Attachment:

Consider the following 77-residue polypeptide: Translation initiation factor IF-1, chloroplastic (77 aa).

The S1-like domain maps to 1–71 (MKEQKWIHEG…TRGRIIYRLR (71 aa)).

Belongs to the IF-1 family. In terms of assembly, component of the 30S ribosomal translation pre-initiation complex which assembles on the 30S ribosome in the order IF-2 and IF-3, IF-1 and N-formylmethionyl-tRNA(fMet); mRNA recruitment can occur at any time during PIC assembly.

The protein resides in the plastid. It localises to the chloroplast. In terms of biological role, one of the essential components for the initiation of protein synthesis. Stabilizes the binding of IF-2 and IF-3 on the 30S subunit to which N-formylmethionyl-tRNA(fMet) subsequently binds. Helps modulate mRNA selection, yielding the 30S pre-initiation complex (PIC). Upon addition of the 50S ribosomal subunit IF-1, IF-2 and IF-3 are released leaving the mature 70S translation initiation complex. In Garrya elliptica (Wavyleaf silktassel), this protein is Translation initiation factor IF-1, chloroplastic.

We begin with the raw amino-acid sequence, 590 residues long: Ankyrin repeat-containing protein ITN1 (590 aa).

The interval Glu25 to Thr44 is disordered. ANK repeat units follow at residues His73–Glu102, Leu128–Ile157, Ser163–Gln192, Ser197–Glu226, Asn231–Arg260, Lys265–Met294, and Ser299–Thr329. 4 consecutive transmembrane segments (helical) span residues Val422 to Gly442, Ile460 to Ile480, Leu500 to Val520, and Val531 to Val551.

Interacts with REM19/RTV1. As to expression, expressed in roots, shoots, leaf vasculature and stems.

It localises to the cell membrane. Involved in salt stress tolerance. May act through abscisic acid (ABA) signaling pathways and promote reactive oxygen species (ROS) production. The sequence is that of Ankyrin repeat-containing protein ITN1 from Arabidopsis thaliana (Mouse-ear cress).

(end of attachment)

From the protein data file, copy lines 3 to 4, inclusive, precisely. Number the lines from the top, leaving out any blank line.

Belongs to the IF-1 family. In terms of assembly, component of the 30S ribosomal translation pre-initiation complex which assembles on the 30S ribosome in the order IF-2 and IF-3, IF-1 and N-formylmethionyl-tRNA(fMet); mRNA recruitment can occur at any time during PIC assembly.

The protein resides in the plastid. It localises to the chloroplast. In terms of biological role, one of the essential components for the initiation of protein synthesis. Stabilizes the binding of IF-2 and IF-3 on the 30S subunit to which N-formylmethionyl-tRNA(fMet) subsequently binds. Helps modulate mRNA selection, yielding the 30S pre-initiation complex (PIC). Upon addition of the 50S ribosomal subunit IF-1, IF-2 and IF-3 are released leaving the mature 70S translation initiation complex. In Garrya elliptica (Wavyleaf silktassel), this protein is Translation initiation factor IF-1, chloroplastic.